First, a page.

President Obama’s State of the Union remarks on America’s “Sputnik moment” emphasized energy independence as a key ingredient of the nation’s competitive renewal-a worthy point, to be sure. But if he’d mentioned robotics as another key ingredient, he would have echoed an issue raised by the conservative Heritage Foundation in a November 2009 report, Robotics and the Next Steps for National Security.
Among the talking points listed: “Without competitive robotics design and manufacture, America’s economy and defense will be in the hands of other countries that have spent the early 21st century developing robot technologies.” The report calls for “a new legislative framework” that’s “needed to encourage robotic innovation,” and it would make for a good leave-behind next time you visit your congressmen or state economic development officials.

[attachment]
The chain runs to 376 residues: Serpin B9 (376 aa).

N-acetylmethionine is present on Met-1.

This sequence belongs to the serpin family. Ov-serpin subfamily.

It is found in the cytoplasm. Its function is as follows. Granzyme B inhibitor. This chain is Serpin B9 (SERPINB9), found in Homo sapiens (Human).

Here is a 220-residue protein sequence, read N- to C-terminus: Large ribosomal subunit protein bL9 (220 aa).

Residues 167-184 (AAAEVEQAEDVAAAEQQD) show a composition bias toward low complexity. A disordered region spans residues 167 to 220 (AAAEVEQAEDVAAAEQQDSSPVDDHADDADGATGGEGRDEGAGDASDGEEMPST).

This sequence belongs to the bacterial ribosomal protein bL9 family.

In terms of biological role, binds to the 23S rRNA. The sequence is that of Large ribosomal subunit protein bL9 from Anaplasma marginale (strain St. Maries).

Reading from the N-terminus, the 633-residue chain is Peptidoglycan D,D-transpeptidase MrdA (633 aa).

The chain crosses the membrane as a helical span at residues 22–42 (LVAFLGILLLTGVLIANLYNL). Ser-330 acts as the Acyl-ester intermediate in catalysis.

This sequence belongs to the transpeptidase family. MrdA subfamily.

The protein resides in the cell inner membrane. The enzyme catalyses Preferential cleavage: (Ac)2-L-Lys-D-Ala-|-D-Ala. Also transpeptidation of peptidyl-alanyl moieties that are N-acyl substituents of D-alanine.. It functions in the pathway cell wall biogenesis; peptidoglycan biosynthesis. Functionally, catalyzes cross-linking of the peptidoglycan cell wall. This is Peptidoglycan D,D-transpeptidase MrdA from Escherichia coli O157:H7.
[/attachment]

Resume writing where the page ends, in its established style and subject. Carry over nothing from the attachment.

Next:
In fact, the White House plans to make robotics R&D a component of the FY2012 budget, according to an Administration statement last September. “As part of this effort,” the statement read, “five agencies teamed up to issue a joint solicitation for small business research for ‘Robotics Technology Development and Deployment‘ [RTD2]. Small businesses can apply for research funding for a wide range of topics, including robot-assisted rehabilitation, robotics for drug discovery, and robots that can disarm explosive devices.”
The White House statement concludes with this note: “Expect to see more to come in the months ahead from a newly energized and collaborative Federal robotics community!”
Let’s hold ’em to it.